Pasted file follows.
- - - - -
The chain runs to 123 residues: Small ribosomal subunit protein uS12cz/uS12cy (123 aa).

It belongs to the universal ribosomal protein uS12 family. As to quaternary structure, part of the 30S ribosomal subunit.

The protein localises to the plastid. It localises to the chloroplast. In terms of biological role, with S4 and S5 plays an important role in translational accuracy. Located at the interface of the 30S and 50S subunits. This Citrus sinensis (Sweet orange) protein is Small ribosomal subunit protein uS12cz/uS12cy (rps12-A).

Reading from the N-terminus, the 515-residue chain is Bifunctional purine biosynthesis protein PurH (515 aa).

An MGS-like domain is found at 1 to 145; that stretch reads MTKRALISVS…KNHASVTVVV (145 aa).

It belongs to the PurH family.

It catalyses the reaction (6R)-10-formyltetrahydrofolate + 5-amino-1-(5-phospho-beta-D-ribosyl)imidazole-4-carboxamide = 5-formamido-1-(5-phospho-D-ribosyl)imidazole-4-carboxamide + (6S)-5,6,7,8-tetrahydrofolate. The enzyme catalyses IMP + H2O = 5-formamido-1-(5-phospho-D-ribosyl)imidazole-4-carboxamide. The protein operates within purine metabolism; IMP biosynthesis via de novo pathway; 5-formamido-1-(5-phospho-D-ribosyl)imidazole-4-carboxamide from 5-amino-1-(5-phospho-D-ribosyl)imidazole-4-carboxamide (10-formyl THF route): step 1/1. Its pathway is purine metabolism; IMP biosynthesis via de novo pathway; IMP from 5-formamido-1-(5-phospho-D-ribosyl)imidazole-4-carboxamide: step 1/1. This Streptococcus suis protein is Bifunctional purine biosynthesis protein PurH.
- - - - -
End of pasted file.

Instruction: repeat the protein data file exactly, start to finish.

The chain runs to 123 residues: Small ribosomal subunit protein uS12cz/uS12cy (123 aa).

It belongs to the universal ribosomal protein uS12 family. As to quaternary structure, part of the 30S ribosomal subunit.

The protein localises to the plastid. It localises to the chloroplast. In terms of biological role, with S4 and S5 plays an important role in translational accuracy. Located at the interface of the 30S and 50S subunits. This Citrus sinensis (Sweet orange) protein is Small ribosomal subunit protein uS12cz/uS12cy (rps12-A).

Reading from the N-terminus, the 515-residue chain is Bifunctional purine biosynthesis protein PurH (515 aa).

An MGS-like domain is found at 1 to 145; that stretch reads MTKRALISVS…KNHASVTVVV (145 aa).

It belongs to the PurH family.

It catalyses the reaction (6R)-10-formyltetrahydrofolate + 5-amino-1-(5-phospho-beta-D-ribosyl)imidazole-4-carboxamide = 5-formamido-1-(5-phospho-D-ribosyl)imidazole-4-carboxamide + (6S)-5,6,7,8-tetrahydrofolate. The enzyme catalyses IMP + H2O = 5-formamido-1-(5-phospho-D-ribosyl)imidazole-4-carboxamide. The protein operates within purine metabolism; IMP biosynthesis via de novo pathway; 5-formamido-1-(5-phospho-D-ribosyl)imidazole-4-carboxamide from 5-amino-1-(5-phospho-D-ribosyl)imidazole-4-carboxamide (10-formyl THF route): step 1/1. Its pathway is purine metabolism; IMP biosynthesis via de novo pathway; IMP from 5-formamido-1-(5-phospho-D-ribosyl)imidazole-4-carboxamide: step 1/1. This Streptococcus suis protein is Bifunctional purine biosynthesis protein PurH.